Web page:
Feasibility and Stability Results for Systems with Externally Triggered Switching

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When designing controllers, it is important to consider their stability and safety. However, this can become difficult as the system's complexity increases. This work presents results on the persistent feasibility and stability of externally switching systems. This extends the previous results in the area, which were restricted to narrow classes of systems. The work begins with centralized systems and evolves to explore distributed classes of systems. As with other areas of control system design, distributed methods provide solutions to overcome scaling problems. There are several different tools used in this work to extend the class of systems for which safety and stability assurances can be made. Polytopic sets and their evolution under linear dynamics are used extensively. The parallelization of complex algorithms is another important tool used in these results. Parallelization is a key benefit of distributed systems and prevents the results from falling into the curse of dimensionality. Finally, novel methods of approximating and bounding values are developed, which further reduces the results' numerical complexity. While these approximations do introduce some conservatism, it is often less than the redundancy required in place of formal analysis. The full results of this work advance the study of externally switched systems to applications that, in the past, would not have been possible to study. While fully maturing the field is far too large a goal for any single doctoral dissertation, my contributions include several important advancements that have utility as stand-alone results and provide rich opportunities for future advancements in the field.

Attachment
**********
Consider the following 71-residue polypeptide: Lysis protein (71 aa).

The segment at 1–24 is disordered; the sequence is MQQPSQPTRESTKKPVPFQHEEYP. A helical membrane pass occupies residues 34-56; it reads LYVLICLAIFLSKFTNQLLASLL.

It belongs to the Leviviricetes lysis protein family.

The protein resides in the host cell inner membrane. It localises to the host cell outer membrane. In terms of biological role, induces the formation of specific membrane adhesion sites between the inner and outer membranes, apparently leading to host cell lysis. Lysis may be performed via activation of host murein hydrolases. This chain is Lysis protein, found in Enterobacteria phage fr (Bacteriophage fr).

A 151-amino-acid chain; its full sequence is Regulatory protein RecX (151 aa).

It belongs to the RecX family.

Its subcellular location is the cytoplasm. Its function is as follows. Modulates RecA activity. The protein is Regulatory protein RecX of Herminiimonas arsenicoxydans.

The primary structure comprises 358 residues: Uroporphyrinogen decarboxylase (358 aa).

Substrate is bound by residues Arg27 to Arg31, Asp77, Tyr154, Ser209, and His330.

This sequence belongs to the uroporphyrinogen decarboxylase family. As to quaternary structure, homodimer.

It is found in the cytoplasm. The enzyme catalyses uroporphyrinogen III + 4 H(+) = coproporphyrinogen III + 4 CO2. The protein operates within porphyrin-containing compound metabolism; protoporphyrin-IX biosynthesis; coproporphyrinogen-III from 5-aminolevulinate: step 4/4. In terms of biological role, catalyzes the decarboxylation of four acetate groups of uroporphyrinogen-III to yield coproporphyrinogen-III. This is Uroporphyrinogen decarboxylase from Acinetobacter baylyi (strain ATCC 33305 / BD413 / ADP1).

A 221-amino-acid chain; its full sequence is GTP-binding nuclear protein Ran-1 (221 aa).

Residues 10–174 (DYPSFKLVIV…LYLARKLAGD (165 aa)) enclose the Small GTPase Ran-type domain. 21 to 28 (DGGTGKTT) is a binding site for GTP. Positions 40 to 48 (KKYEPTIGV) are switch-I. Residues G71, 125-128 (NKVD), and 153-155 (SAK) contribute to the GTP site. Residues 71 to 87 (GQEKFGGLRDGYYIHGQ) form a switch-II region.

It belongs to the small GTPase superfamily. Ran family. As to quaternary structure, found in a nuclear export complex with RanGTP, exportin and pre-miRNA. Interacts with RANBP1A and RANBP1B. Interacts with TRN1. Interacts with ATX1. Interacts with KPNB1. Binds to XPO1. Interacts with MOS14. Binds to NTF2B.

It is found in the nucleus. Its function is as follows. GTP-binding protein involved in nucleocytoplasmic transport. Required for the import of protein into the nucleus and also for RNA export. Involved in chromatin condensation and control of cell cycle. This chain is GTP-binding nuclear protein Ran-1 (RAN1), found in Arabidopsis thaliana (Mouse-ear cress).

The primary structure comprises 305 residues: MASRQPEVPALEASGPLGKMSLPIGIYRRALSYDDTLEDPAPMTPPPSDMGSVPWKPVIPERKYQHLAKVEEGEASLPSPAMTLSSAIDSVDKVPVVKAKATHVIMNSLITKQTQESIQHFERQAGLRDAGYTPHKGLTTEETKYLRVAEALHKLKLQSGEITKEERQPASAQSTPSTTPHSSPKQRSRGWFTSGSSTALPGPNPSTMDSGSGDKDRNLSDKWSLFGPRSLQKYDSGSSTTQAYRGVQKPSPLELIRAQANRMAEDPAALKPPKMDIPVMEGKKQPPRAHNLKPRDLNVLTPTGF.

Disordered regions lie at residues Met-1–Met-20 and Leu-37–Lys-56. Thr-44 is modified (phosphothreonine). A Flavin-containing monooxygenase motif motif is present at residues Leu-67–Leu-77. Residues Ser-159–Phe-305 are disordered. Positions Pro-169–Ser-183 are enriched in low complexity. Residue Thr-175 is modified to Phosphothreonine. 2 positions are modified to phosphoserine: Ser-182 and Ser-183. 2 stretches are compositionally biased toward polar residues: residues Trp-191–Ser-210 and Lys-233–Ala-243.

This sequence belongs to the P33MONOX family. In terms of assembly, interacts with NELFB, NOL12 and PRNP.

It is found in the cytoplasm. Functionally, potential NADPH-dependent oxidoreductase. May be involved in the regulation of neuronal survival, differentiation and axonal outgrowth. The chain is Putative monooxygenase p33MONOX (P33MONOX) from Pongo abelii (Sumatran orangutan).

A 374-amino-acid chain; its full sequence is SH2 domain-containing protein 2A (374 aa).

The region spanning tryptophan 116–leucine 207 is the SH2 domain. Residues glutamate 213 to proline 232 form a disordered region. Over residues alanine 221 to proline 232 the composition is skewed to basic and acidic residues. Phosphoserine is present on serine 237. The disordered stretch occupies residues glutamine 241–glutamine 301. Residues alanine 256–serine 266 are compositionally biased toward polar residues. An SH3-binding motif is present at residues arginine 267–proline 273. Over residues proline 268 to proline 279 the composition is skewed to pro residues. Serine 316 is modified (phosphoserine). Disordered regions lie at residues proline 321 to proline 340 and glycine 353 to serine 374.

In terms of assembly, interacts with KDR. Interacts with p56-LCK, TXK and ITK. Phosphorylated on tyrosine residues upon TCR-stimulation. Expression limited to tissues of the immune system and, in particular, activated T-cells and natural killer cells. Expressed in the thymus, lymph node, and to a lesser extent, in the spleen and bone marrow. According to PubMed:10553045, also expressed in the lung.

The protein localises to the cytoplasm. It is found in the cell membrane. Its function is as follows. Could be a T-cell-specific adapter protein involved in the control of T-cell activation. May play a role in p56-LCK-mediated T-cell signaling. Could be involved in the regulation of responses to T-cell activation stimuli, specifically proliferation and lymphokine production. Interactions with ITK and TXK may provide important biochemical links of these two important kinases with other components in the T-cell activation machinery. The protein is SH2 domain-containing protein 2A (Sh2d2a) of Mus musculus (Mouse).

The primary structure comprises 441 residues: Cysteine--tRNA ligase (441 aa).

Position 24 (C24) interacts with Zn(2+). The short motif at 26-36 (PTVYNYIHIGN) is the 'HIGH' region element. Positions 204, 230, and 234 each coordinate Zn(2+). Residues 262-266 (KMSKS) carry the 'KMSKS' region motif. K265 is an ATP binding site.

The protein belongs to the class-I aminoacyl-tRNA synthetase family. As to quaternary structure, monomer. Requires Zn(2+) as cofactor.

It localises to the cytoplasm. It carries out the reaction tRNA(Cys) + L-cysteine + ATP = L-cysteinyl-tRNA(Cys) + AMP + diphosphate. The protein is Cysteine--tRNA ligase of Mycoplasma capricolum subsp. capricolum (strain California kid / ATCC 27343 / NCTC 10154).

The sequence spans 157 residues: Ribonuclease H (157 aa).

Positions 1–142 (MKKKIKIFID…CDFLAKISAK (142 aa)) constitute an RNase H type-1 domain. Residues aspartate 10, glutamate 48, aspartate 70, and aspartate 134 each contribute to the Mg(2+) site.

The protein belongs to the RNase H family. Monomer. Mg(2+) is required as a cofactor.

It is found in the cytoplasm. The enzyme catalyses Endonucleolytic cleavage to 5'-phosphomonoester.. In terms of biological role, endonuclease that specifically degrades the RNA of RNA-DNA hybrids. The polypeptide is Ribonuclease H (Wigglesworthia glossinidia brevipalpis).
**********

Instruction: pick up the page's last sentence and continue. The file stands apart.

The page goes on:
Hall, Richard Arlen (2023). Feasibility and Stability Results for Systems with Externally Triggered Switching. Dissertation, Duke University. Retrieved from https://hdl.handle.net/10161/30259.


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